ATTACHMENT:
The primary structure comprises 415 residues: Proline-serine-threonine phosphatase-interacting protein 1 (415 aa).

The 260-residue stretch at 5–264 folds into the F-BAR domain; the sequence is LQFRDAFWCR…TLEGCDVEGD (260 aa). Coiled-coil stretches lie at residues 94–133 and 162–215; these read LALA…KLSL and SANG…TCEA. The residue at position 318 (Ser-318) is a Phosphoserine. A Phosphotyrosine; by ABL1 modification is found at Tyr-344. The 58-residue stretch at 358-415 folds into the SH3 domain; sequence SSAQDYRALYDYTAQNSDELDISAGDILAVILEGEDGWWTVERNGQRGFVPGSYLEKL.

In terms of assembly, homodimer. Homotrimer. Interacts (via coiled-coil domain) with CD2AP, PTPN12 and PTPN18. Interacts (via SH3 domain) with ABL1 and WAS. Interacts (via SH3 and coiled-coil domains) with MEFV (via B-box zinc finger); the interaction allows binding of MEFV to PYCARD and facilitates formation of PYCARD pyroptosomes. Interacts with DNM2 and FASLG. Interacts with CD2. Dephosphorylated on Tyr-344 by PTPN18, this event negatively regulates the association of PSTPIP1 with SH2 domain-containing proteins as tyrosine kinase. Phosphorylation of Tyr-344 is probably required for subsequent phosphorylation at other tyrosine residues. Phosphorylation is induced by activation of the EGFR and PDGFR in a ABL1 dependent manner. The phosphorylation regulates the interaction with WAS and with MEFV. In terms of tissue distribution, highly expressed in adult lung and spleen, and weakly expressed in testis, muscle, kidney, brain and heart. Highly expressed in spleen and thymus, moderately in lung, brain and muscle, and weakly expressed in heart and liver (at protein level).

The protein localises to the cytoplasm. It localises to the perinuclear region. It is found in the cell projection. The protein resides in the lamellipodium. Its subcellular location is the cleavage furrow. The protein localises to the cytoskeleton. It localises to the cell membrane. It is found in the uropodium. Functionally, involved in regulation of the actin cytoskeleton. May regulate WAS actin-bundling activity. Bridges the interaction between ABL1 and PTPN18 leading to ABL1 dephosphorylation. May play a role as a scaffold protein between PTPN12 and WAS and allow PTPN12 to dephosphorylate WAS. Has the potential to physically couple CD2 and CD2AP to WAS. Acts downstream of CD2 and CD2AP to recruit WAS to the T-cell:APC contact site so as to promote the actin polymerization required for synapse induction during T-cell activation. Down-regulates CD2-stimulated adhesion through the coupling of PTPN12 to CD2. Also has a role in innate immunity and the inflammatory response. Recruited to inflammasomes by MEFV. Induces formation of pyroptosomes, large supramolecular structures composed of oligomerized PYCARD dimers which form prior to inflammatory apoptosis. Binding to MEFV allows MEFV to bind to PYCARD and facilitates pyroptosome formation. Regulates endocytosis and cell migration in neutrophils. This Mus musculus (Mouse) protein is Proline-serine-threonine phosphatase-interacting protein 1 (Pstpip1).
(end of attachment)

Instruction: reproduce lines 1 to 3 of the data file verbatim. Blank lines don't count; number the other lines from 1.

The primary structure comprises 415 residues: Proline-serine-threonine phosphatase-interacting protein 1 (415 aa).

The 260-residue stretch at 5–264 folds into the F-BAR domain; the sequence is LQFRDAFWCR…TLEGCDVEGD (260 aa). Coiled-coil stretches lie at residues 94–133 and 162–215; these read LALA…KLSL and SANG…TCEA. The residue at position 318 (Ser-318) is a Phosphoserine. A Phosphotyrosine; by ABL1 modification is found at Tyr-344. The 58-residue stretch at 358-415 folds into the SH3 domain; sequence SSAQDYRALYDYTAQNSDELDISAGDILAVILEGEDGWWTVERNGQRGFVPGSYLEKL.

In terms of assembly, homodimer. Homotrimer. Interacts (via coiled-coil domain) with CD2AP, PTPN12 and PTPN18. Interacts (via SH3 domain) with ABL1 and WAS. Interacts (via SH3 and coiled-coil domains) with MEFV (via B-box zinc finger); the interaction allows binding of MEFV to PYCARD and facilitates formation of PYCARD pyroptosomes. Interacts with DNM2 and FASLG. Interacts with CD2. Dephosphorylated on Tyr-344 by PTPN18, this event negatively regulates the association of PSTPIP1 with SH2 domain-containing proteins as tyrosine kinase. Phosphorylation of Tyr-344 is probably required for subsequent phosphorylation at other tyrosine residues. Phosphorylation is induced by activation of the EGFR and PDGFR in a ABL1 dependent manner. The phosphorylation regulates the interaction with WAS and with MEFV. In terms of tissue distribution, highly expressed in adult lung and spleen, and weakly expressed in testis, muscle, kidney, brain and heart. Highly expressed in spleen and thymus, moderately in lung, brain and muscle, and weakly expressed in heart and liver (at protein level).